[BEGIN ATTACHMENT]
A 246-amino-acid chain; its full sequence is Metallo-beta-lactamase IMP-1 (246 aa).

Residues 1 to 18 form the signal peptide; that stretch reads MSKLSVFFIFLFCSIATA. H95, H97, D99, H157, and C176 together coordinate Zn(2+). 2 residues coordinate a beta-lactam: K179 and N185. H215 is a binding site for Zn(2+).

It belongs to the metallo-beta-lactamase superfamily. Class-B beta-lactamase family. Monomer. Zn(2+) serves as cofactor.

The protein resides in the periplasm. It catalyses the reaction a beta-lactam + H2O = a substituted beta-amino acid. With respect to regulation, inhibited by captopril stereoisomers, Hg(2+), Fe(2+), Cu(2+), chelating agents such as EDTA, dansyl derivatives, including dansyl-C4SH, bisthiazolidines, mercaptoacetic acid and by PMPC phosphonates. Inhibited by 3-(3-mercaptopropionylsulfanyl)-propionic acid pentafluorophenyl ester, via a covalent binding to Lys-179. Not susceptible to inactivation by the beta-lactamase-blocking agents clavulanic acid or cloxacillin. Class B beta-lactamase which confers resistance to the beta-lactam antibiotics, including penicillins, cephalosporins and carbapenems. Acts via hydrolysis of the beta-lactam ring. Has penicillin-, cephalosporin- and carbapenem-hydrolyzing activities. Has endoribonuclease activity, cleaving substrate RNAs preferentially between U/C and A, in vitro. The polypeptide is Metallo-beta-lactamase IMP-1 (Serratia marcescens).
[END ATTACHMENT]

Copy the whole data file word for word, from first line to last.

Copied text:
A 246-amino-acid chain; its full sequence is Metallo-beta-lactamase IMP-1 (246 aa).

Residues 1 to 18 form the signal peptide; that stretch reads MSKLSVFFIFLFCSIATA. H95, H97, D99, H157, and C176 together coordinate Zn(2+). 2 residues coordinate a beta-lactam: K179 and N185. H215 is a binding site for Zn(2+).

It belongs to the metallo-beta-lactamase superfamily. Class-B beta-lactamase family. Monomer. Zn(2+) serves as cofactor.

The protein resides in the periplasm. It catalyses the reaction a beta-lactam + H2O = a substituted beta-amino acid. With respect to regulation, inhibited by captopril stereoisomers, Hg(2+), Fe(2+), Cu(2+), chelating agents such as EDTA, dansyl derivatives, including dansyl-C4SH, bisthiazolidines, mercaptoacetic acid and by PMPC phosphonates. Inhibited by 3-(3-mercaptopropionylsulfanyl)-propionic acid pentafluorophenyl ester, via a covalent binding to Lys-179. Not susceptible to inactivation by the beta-lactamase-blocking agents clavulanic acid or cloxacillin. Class B beta-lactamase which confers resistance to the beta-lactam antibiotics, including penicillins, cephalosporins and carbapenems. Acts via hydrolysis of the beta-lactam ring. Has penicillin-, cephalosporin- and carbapenem-hydrolyzing activities. Has endoribonuclease activity, cleaving substrate RNAs preferentially between U/C and A, in vitro. The polypeptide is Metallo-beta-lactamase IMP-1 (Serratia marcescens).